When asked why the south movement only started in 2007, Dawoud said they were waiting for reforms, "correction of the path of unity, and removing the impacts of the war."
"Unity is the dignity of Yemenis, but we need now a new format for it," he said.
"The solution now is the return to the genuine partnership agreement on which the peaceful unity was proclaimed in 1990," said Dawoud who refuses separation but also refuses the current unity.
The separatist groups, although receiving support from a separatist group of the outside opposition, they do not have a unified internal leadership. They call themselves peaceful movement despite the repeated clashes between them and the security forces.
Many northerners were killed by such groups only because they were northerners, and many shops and other properties of people of northern origins were plundered and burnt, since the movement started in April 2007.
Zahra Saleh, 32, is an activist and leading woman within the disgruntled groups that call for separation.
The holder of bachelor degree (BA) unemployed since her graduation five years ago, Zahra said the separatist groups would use the weapons to restore their former southern state if peaceful struggle does not work.
"What we want is our former state of the south. We will use the weapons if injustice continues; we can purchase the weapons from the army," said Zahra who was completely covered in her black veil 'Sharshaf'.
She only agreed to make the interview in a secret place because she was under strict monitoring as she said.
However, the normal people in the street of Aden city have different views from those of the politicians who talk about the correction of unity path and removing the impact of the war and those groups who call for separation even by force.
The taxi driver Yasser, 30 said," We do not believe the separatists, we know them well, if they separated they will return to killing each other, their history is bloody."
The separatist groups now are divided into the same two divisions at least which their Socialist party fell into in January 13, 1986 when a war between two factions killed more than 10,000 people including most of the top socialist leaders.
The high school student, Mohammed, 18 said, "We are with the unity, but there are problems that must be fixed."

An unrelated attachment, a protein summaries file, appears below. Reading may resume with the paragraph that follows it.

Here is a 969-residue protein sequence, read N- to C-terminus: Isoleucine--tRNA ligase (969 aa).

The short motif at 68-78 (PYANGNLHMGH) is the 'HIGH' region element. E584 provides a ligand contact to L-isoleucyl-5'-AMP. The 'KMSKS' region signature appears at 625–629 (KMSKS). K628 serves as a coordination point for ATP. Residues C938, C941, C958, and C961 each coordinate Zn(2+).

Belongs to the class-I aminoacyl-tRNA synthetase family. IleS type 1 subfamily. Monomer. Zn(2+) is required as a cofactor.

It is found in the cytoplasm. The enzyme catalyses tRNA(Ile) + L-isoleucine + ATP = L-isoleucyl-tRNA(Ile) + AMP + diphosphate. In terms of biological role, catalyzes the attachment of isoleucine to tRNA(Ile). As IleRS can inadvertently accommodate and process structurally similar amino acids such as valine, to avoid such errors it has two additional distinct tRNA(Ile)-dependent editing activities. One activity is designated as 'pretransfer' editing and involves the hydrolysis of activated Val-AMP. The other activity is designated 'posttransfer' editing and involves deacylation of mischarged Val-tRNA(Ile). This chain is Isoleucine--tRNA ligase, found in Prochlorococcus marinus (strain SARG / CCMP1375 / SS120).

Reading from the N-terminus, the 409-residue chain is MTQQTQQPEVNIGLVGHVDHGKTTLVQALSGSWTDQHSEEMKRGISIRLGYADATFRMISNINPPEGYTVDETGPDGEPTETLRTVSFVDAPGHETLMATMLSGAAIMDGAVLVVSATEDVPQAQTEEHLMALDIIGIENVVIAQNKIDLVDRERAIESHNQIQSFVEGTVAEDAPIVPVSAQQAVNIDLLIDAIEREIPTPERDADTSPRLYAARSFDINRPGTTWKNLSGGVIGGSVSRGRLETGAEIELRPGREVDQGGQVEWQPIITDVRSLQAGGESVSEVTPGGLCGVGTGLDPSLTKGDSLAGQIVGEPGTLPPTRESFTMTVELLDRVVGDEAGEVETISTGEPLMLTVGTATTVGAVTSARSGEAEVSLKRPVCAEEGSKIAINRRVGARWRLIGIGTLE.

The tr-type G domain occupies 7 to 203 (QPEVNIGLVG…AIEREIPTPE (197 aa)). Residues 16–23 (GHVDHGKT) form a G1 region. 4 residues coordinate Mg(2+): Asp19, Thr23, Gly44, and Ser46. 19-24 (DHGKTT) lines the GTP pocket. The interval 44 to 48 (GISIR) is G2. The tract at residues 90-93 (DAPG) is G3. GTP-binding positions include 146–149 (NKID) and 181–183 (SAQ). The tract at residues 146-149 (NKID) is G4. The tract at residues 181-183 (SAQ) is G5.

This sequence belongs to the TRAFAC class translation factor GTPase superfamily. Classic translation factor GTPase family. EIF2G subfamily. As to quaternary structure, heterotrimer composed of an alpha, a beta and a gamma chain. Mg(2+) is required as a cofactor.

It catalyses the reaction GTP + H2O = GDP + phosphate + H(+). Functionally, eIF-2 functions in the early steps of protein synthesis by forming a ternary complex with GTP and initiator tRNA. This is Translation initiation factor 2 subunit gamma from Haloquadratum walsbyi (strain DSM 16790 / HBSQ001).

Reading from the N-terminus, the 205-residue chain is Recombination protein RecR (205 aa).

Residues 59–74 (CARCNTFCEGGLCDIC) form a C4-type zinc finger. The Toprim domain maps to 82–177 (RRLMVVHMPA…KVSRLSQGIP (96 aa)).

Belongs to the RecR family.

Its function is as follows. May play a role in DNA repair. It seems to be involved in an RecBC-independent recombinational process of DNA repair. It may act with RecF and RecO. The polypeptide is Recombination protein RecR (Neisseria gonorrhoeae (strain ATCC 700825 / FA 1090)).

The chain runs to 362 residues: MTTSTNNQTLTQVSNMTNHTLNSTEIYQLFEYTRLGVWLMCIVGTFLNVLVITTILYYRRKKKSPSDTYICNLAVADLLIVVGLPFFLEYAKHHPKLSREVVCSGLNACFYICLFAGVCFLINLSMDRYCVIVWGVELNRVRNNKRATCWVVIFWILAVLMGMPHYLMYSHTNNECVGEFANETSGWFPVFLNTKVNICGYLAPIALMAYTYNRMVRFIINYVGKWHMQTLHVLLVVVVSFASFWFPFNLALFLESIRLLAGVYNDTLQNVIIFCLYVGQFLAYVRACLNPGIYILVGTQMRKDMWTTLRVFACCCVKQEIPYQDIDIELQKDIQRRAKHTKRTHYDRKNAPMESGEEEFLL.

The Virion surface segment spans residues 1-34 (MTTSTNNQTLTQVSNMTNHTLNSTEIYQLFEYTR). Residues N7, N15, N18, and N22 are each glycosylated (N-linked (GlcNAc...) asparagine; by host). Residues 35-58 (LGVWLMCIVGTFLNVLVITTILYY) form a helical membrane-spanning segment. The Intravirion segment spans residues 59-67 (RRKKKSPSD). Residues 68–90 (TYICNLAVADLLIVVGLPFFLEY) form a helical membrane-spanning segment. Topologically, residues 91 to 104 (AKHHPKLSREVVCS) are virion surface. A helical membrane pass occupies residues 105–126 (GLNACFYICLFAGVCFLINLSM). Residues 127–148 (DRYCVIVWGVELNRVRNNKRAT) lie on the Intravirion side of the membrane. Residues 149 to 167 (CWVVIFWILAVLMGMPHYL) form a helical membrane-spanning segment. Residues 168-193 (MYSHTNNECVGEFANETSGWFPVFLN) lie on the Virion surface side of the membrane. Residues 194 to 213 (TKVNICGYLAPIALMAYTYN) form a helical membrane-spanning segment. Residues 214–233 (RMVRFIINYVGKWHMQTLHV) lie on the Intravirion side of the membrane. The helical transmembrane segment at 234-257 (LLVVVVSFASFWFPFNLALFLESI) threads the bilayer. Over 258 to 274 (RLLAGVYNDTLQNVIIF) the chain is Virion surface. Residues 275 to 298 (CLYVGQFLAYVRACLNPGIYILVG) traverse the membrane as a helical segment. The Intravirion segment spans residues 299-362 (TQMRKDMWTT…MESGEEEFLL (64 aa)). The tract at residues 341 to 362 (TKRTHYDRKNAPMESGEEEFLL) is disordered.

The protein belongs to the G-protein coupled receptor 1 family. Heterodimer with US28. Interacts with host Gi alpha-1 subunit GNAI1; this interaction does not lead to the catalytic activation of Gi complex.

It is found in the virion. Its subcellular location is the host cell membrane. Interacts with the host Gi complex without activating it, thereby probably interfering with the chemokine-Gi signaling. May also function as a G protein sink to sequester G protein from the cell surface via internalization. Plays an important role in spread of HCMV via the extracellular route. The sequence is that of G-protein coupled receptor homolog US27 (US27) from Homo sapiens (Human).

Jamail al-Laithi, 42, a government employee, with only $150 monthly salary said, "We do not want separation, but we do want a new government, and a new president."
The government officials keep saying these groups who call for separation are very few and do not represent the majority of south which is about 5 million out of the 24 million population of the whole country.
Some independent organizations and individuals also play down the impact of these groups as individuals who lost personal interest.
Rashad Sultan, secretary general of the Yemen First Organization, a recently established local NGO that supports unity said, "The separatists do not represent the south, they are only small groups of those who lost their interests."
"We do not have exact statistics, but you could estimate yourself if I told you that the south is about 60 districts in its all six provinces and those groups are only in four districts in al-Dhale’e, Lahj, and Abyan provinces," said the secretary of the pro-government organization.
Mr. Sultan said in an interview in his office in Aden, the protests in the south would disappear if economic situation improved.
"The reason behind the movement is economic, if this issue is fixed, you will not see anyone protesting," he said.
In addition to the economic problems and such protests in the south, the Yemeni government is facing the increasing danger of al-Qaeda militants.
Over the last three weeks, al-Qaeda was behind assignation of two senior government officials in the eastern province of Marib, one of the main desert places where al-Qaeda finds a safe haven. Two al-Qaeda operatives surrendered themselves to the local authorities of Marib where American- trained anti-terror Special Forces are preparing for an operation.
About 50 foreigners mostly of those who came to Yemen for studying Arabic language were arrested over the last three months by the Yemeni authorities in coordination and cooperation with the American intelligence agencies. The arrests include 12 Americans, in addition to a number of French, British, Australian, Nigerians, and Malaysian, according Yemeni and American officials.